What used to be found most commonly among women in their 20's and 30's is becoming far more prevalent in the population, including children early in adolescence. Involuntary teeth grinding, or Bruxism, is thought to be a stress induced response resulting in irreparable damage. Over time, grinding can degrade the outer layers of teeth prompting rapid decay and loss.
Who does Bruxism affect?
Bruxism commonly occurs during sleep when persons are unaware of the behavior and is widely believed to be a stress induced response. Dental professionals believe that the increased cases are a result of the rising stress levels among our population. In many cases, teeth grinding has been found among children as young as 12 and thirteen years old.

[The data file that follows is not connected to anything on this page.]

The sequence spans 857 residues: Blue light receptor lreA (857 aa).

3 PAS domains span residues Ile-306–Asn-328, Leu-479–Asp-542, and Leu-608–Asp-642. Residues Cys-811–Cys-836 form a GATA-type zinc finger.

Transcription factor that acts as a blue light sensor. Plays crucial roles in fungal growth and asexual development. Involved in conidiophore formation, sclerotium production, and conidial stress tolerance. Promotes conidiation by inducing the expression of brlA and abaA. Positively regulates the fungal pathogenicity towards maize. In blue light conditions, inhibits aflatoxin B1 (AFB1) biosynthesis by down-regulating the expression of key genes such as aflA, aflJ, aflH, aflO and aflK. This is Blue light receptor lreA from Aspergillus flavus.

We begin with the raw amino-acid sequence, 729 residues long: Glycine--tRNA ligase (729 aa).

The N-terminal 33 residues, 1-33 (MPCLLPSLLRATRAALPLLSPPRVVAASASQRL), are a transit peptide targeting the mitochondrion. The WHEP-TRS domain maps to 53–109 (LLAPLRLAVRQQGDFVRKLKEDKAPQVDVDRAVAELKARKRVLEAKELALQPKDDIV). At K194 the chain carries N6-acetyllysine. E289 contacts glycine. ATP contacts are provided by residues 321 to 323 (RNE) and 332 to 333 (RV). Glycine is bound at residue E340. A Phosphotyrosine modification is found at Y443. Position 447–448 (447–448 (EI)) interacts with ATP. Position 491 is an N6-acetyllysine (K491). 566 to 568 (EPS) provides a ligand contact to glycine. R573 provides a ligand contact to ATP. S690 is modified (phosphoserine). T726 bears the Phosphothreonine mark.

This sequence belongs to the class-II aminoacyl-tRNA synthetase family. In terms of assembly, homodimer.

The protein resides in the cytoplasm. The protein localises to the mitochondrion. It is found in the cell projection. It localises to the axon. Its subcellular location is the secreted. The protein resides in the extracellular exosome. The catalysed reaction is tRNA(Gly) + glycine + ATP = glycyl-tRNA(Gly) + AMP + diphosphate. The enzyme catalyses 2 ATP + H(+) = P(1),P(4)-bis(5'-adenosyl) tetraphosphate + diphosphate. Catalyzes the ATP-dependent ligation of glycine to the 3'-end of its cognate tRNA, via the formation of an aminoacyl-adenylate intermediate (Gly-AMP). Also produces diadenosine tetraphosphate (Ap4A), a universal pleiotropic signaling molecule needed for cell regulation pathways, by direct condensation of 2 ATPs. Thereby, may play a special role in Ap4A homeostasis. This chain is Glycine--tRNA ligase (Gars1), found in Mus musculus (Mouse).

What can teeth grinding do?
Repeated grinding of the teeth will gradually wear down enamel and dentine causing increased pain, sensitivity, and more rapid decay. If left untreated, Bruxism can lead to headaches, aching jaw, earache, shoulder stiffness, disrupted sleep, and inflamed or receding gums. More severe cases can actually result in temporomandibular joint disorder (TMJ) which causes popping, stiffness, and spasms around the jaw.
Is there a treatment for Bruxism?
A variety of methods are employed to prevent additional damage from teeth grinding including pain relievers, anti-inflammatory drugs, anxiety medications, and dental appliances. The most important course of treatment for Bruxism is educating the patient so that they are aware and can work to prevent grinding. Sometimes, appliances called occlusal splints are worn at night to prevent teeth grinding during sleep.